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From one star to another; With or without the stars, any voyage on QE2 is an unforgettable experience. As she bids goodbye to the Atlantic, here are the memories of the great ship from some of her famous passengers.


'I have had the most wonderful and unforgettable times aboard QE2. She's a unique ship with the most wonderful standards of service, but also with the closeknit feeling of a large family gathering.

'Many years ago, in the 60s, I went across to New York in great style to launch a film with Rex Harrison and Lilli Palmer. On another occasion, we were invited up on to the bridge, and my wife Mary was invited to blow the hooter as we sailed into New York.

'I get invited to do one-man shows on board, with stories and memories from my career, and some very interesting questions from the audience. Dining in Queen's Grill is my other great pleasure. It never ceases to be a delight.'


'The magical moment is sailing into New York, past the Statue of Liberty and the now sadly diminished skyline around the World Trade Center, and then, on the return journey, sailing down the Hudson River and out into the Atlantic. Truly stupendous views both ways.

'She really is a magnificent ship. I like being on deck, high up at the back, looking for whales or dolphins in our wake.'


'I have filmed on the ship many times, and we were in midAtlantic when somebody spotteda whale. So many people rushed to one side as the whale blew water in the air that I wondered if the stabilisers could keep us afloat.

'Although I am quite a good sailor, I remember one fierce crossing where we hit a major trough in the middle of the night, like the Poseidon Adventure. People were knocked out of bed, but that night showed how well the ship handles in extreme conditions.

'The third moment I recall was the wonderful sight of Concorde coming out of a clear blue sky in mid-Atlantic and flying right over the top of the ship, far below usual supersonic height. Passengers were warned to be on the deck to enjoy a glorious and proud moment.'


'Going on board at Southampton, I realised how much of the interior was stripped out for the Falklands. Even the stairs in the main ballroom had been taken away and, of course, all the chandeliers and cabinets. Anything that might have caused injuries if we had been hit.

'We had to stop running round the deck in our boots, because we caused so much damage.

'My memories of our honeymoon, 13 years after our marriage, was a brilliant and funny lecture from Kate Adie, and then sailing under the Verrazano Bridge, which I ran across in the New York Marathon a year or two before.

'We watched the final approach into New York on the bridge of the ship, with Alan Titchmarsh and his family.'


'I'm a bad sailor, and my first trip on QE2 was interrupted when we couldn't sail from Barcelona because of Force 10 gales in the Bay of Biscay.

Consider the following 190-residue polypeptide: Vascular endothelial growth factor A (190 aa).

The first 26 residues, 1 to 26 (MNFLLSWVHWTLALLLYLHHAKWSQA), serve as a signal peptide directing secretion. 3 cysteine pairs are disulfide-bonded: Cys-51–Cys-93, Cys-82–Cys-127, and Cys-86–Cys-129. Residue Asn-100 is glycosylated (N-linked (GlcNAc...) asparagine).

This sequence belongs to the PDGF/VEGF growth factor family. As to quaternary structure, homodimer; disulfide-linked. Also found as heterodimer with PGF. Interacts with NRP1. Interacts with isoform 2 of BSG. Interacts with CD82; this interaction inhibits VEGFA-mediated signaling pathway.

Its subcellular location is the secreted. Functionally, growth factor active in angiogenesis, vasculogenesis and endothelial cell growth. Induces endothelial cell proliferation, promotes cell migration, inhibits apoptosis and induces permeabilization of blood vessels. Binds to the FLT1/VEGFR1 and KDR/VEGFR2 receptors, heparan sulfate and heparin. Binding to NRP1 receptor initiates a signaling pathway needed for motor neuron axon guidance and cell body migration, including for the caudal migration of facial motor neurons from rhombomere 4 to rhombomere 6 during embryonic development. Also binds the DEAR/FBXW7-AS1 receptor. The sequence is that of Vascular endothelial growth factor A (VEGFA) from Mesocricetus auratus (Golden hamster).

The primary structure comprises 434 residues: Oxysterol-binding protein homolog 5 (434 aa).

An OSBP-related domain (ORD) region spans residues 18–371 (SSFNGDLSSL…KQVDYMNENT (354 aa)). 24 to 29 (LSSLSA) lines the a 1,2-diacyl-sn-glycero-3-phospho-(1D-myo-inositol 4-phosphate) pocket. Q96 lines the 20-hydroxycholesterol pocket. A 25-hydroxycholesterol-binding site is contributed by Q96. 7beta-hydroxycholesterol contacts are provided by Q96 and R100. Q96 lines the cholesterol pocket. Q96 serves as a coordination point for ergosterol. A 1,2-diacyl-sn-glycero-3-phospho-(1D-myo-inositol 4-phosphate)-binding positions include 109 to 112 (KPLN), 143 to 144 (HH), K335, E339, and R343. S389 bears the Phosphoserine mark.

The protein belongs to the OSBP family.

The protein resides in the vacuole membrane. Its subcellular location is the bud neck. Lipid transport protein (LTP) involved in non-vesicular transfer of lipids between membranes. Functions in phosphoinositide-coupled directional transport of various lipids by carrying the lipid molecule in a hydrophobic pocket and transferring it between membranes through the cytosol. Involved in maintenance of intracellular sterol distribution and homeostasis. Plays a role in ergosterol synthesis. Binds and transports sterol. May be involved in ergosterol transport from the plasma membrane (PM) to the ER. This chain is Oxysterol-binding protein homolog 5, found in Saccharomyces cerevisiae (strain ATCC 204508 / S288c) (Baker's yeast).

'We did get extremely rough conditions around Madeira. Waves lashed lifeboats outside our windows and many people spent the night sitting in the cabins with their lifebelts on. Drawers were flying open and things were really moving.

'Otherwise, I remember the ship with great affection. I love the sheer luxury, the style and service which you don't find anywhere else these days, the way we were treated like royalty -while enjoying the real camaraderie which develops on board.

'You are away from everything, nobody can reach you, andthe only stressful decision is what to have for lunch. Wonderful -like living in a time capsule.'


'I am one of a small gaggle of people who get up at 4am, with coffee and croissants, to watch QE2 come into port. It's always an amazing sight. In Palma, Majorca, the smell of flowers wafts across the water on beautiful bright mornings.

'Arriving and departing is always special. New York, obviously, but I recall leaving Rio as Easter bells tolled on a dark, rainy evening and leaving Cape Town with Table Mountain covered in cloud, like a giant tablecloth.

'I also love shopping, and QE2 has fantastic shops. I have travelled on the ship since I was seven, yet every time I go on board, I am excited by the thought of what lies ahead.'


'I was hooked on transatlantic travel by the first Elizabeth, when my father took me across to New York in 1948 when he was appearing on Broadway. We left dreary post-war Britain and walked into the dazzling glamour of a world cruise with libraries, bars, restaurants -the complete community life afloat. I was amazed.

'Trying to replicate the lifestyle on QE2 will be difficult. I hope Queen Mary 2 can do it, and recaptures the magic, too. That is why it is worth taking six days to cross the Atlantic, when you can do it in six hours.'


Sir John Mills, Sir Bernard Ingham, Angela Rippon and Simon Weston all have a special place in their hearts for the luxurious QE2
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Title Annotation:Features
Publication:The Birmingham Post (England)
Date:Nov 22, 2003
Previous Article:Long live the Queen; A few short weeks after Concorde had its wings clipped, the QE2 is to embark on its last grand voyage. Laurence Brodie salutes...
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